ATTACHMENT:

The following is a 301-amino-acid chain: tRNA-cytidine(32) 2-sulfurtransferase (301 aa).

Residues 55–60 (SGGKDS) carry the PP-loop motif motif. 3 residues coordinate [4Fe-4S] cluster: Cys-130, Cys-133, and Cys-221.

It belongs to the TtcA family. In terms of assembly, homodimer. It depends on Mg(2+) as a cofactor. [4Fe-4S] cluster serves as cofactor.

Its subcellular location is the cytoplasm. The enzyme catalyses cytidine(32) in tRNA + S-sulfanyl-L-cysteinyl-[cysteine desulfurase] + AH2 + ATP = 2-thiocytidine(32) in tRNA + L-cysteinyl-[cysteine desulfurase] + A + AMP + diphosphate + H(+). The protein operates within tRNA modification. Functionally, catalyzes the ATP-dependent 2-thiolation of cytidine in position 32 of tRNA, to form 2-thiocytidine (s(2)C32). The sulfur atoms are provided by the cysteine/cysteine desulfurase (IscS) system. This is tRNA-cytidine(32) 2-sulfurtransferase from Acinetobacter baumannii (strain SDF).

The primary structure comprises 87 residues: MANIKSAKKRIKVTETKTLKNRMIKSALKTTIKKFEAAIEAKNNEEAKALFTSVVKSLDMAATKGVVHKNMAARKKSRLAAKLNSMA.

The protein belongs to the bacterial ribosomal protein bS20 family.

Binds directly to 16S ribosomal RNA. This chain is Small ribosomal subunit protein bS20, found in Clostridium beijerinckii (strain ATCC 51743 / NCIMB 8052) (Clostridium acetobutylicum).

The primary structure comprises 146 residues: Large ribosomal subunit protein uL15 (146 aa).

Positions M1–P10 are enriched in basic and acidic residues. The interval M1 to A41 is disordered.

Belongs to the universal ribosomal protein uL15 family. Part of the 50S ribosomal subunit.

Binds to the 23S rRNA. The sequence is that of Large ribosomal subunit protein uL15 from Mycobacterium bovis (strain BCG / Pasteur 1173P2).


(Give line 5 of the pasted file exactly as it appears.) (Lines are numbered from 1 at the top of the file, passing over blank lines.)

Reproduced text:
The primary structure comprises 87 residues: MANIKSAKKRIKVTETKTLKNRMIKSALKTTIKKFEAAIEAKNNEEAKALFTSVVKSLDMAATKGVVHKNMAARKKSRLAAKLNSMA.